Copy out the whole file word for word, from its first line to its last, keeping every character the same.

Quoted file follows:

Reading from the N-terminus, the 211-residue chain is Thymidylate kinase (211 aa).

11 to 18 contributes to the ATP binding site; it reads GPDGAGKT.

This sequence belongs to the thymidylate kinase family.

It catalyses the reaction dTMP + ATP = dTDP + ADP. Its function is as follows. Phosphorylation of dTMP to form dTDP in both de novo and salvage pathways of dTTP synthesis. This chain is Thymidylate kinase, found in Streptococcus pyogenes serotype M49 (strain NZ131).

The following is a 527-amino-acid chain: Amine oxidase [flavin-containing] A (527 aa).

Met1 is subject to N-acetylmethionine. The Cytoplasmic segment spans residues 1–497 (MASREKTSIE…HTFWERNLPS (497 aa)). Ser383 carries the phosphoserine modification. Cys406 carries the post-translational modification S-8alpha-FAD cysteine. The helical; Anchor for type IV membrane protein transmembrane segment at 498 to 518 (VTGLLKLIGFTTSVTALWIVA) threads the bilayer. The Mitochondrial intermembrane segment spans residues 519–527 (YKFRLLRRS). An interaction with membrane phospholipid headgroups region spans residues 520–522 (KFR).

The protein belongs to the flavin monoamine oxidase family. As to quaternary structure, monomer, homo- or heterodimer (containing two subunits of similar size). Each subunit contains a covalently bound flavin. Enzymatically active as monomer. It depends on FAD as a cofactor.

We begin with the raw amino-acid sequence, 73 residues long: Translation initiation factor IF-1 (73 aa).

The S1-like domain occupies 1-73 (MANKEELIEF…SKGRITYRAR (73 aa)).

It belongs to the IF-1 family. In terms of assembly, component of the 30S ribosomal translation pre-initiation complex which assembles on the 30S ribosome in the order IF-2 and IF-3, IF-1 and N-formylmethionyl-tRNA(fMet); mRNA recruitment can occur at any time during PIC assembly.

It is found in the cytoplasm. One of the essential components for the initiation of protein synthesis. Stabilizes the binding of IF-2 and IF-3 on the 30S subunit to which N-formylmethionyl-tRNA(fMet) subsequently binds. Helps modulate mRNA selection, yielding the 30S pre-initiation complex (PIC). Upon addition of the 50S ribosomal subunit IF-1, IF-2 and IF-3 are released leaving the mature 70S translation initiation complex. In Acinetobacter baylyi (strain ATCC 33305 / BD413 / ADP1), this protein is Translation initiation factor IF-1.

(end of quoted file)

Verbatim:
Reading from the N-terminus, the 211-residue chain is Thymidylate kinase (211 aa).

11 to 18 contributes to the ATP binding site; it reads GPDGAGKT.

This sequence belongs to the thymidylate kinase family.

It catalyses the reaction dTMP + ATP = dTDP + ADP. Its function is as follows. Phosphorylation of dTMP to form dTDP in both de novo and salvage pathways of dTTP synthesis. This chain is Thymidylate kinase, found in Streptococcus pyogenes serotype M49 (strain NZ131).

The following is a 527-amino-acid chain: Amine oxidase [flavin-containing] A (527 aa).

Met1 is subject to N-acetylmethionine. The Cytoplasmic segment spans residues 1–497 (MASREKTSIE…HTFWERNLPS (497 aa)). Ser383 carries the phosphoserine modification. Cys406 carries the post-translational modification S-8alpha-FAD cysteine. The helical; Anchor for type IV membrane protein transmembrane segment at 498 to 518 (VTGLLKLIGFTTSVTALWIVA) threads the bilayer. The Mitochondrial intermembrane segment spans residues 519–527 (YKFRLLRRS). An interaction with membrane phospholipid headgroups region spans residues 520–522 (KFR).

The protein belongs to the flavin monoamine oxidase family. As to quaternary structure, monomer, homo- or heterodimer (containing two subunits of similar size). Each subunit contains a covalently bound flavin. Enzymatically active as monomer. It depends on FAD as a cofactor.

We begin with the raw amino-acid sequence, 73 residues long: Translation initiation factor IF-1 (73 aa).

The S1-like domain occupies 1-73 (MANKEELIEF…SKGRITYRAR (73 aa)).

It belongs to the IF-1 family. In terms of assembly, component of the 30S ribosomal translation pre-initiation complex which assembles on the 30S ribosome in the order IF-2 and IF-3, IF-1 and N-formylmethionyl-tRNA(fMet); mRNA recruitment can occur at any time during PIC assembly.

It is found in the cytoplasm. One of the essential components for the initiation of protein synthesis. Stabilizes the binding of IF-2 and IF-3 on the 30S subunit to which N-formylmethionyl-tRNA(fMet) subsequently binds. Helps modulate mRNA selection, yielding the 30S pre-initiation complex (PIC). Upon addition of the 50S ribosomal subunit IF-1, IF-2 and IF-3 are released leaving the mature 70S translation initiation complex. In Acinetobacter baylyi (strain ATCC 33305 / BD413 / ADP1), this protein is Translation initiation factor IF-1.